Monthly Archives: December 2015

Shoot Boards for Handheld and Table Saws

I live in a small home, and I have to do my woodworking in the garage. Since I have two cars that "live" in the garage, I do not have sufficient room for a full-size table saw (Figure 1).

The biggest challenges I face have to do with cutting large sheets of plywood (4' x 8'). Without the space for a table saw, I had to begin looking for alternative approaches that I could setup and teardown in my garage. Continue reading

Posted in Construction | Leave a comment

Output Voltage Control Circuit Design

While I am in management, I still get an occasional circuit design question – I really like these questions because the get me away from some of the monotonous aspects of management (i.e. budgeting). This morning a power supply designer stopped by and wanted to discuss an issue he was having with fixing an issue with an old design. I immediately dropped my budgeting activity and leaped into action. Continue reading

Posted in Electronics | Leave a comment

Tidal Timing

After a discussion on the annual time shift of the winter solstice, our lunch time topic changed to the topic of tides. During this discussion, I mentioned that tides have a period of about 12 hours and 25 minutes (Figure 1). I will show you how to compute this period in this post. Continue reading

Posted in Astronomy | Leave a comment

A Little Solstice Math

We just went through the winter solstice of 2015, which in Minnesota is a subject of celebration. This means that we will now start to see more daylight.

The time of the winter solstice varies each year. It occurs on either 21-Dec or 22-December. One of the engineers in my group asked how the time of the winter solstice moves year-over-year. My response was that it moves forward ~six hours each year until a leap year happens, which resets the cycle. Continue reading

Posted in Astronomy | 1 Comment

Stairway Rise Angles

Quote of the Day History is a tool used by politicians to justify their intentions. — Ted Koppel I was reading this month's Journal of Light Construction (JLC) when I saw an article on building safe stairways per the International … Continue reading

Posted in Construction | 2 Comments

Incorrectly Computed Discount Followed By Markup

A few years ago, I hired a tile installer to tile a bathroom I was remodeling. He was a talkative guy, and he casually mentioned that he had chosen not to make any money on his material – he would make his money on labor alone. He said that most of the tile shops he works with give him a 15% discount on material, which he passes on to his customers. Other contractors markup their material charge by 15% to bring the cost back to retail price – this statement bothered me because the markup should be larger than the discount. The math did not seem right to me at the time, but I did not raise any questions because I wanted my bathroom done. I did not think much about this math error at the time until I saw an article in the Journal of Light Construction (JLC) telling contractors that this is a math error that is costing them money. As I read the article, I realized that this is exactly the same error I heard my tile contractor make. Continue reading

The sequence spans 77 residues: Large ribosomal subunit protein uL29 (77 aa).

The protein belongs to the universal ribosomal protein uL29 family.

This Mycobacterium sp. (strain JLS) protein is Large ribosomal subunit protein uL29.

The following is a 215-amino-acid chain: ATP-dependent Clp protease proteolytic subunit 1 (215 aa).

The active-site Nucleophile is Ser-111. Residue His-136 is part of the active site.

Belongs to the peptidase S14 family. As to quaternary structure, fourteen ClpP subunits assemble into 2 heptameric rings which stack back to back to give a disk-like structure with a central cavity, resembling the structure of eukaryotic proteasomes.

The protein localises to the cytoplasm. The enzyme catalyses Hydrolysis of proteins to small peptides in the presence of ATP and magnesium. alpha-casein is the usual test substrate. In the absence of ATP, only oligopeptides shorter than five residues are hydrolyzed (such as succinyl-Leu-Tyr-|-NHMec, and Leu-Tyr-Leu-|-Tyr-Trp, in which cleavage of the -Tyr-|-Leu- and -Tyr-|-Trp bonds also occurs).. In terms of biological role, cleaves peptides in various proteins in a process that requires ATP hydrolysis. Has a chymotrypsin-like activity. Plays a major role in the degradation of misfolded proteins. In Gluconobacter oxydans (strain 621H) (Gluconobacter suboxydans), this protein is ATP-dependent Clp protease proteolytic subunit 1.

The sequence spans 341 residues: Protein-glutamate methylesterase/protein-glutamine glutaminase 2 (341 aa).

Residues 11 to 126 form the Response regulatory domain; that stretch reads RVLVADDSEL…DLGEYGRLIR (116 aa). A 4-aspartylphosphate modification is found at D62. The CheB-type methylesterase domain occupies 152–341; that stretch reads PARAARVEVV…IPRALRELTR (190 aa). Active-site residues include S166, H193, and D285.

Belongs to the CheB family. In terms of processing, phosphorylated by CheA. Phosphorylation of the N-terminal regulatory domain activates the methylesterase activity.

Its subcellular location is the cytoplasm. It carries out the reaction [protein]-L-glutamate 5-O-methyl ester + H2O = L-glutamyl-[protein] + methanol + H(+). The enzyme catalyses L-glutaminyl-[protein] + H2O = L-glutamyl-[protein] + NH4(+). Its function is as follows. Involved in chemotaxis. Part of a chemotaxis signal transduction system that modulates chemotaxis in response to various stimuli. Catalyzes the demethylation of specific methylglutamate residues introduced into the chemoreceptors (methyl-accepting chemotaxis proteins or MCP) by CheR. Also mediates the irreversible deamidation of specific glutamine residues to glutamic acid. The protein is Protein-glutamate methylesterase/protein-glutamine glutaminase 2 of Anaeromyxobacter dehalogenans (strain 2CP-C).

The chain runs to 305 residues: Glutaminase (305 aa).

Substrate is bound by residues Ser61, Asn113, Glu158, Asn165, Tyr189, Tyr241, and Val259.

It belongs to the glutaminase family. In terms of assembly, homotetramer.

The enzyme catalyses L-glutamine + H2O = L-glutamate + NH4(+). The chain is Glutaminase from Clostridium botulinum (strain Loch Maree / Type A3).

Posted in Construction, Financial | Leave a comment

Building an MST3K Tom Servo Replica

In this post, I will provide some photographs I took during our Tom Servo build effort. These photographs do not constitute detailed instructions on how to build the unit, but you will see the general idea. Continue reading

Posted in Humor | Leave a comment

Selecting a Thermal Magnetic Circuit Breaker

I have an application that requires a thermal magnetic circuit breaker that will provide a given level of protection at an elevated temperature. Most thermal magnetic circuit breakers have a current rating that is specific to a stated temperature, usually room temperature (~23 °C). In my case, I need a circuit breaker with a 15 A break current at 50 °C Continue reading

Posted in Electronics | Leave a comment

Those Thrifty German Immigrants ... Combine Repurposed as a Gravedigger

I am the son and grandson of German farmers. Their farms were almost magical to me because of all the belts and pulleys used to drive everything – it would have been an OSHA nightmare. I was always impressed with the self-sufficiency of these farms. For example, the Biegert farm in Hanover, Minnesota had a small sawmill that was powered using a tractor's PTO. Many farm buildings in that small community were built using wood from local trees cut by that mill. In fact, my family still has an affection for woodworking using butternut because that was a wood our father often milled on the farm Continue reading

Posted in History of Science and Technology, Humor | Leave a comment

Yet More Gift Wrapping

My sister and I talk about these practical math problems all the time. Here is another good video that covers gift wrapping with a mathematical slant. Continue reading

Posted in General Mathematics | Leave a comment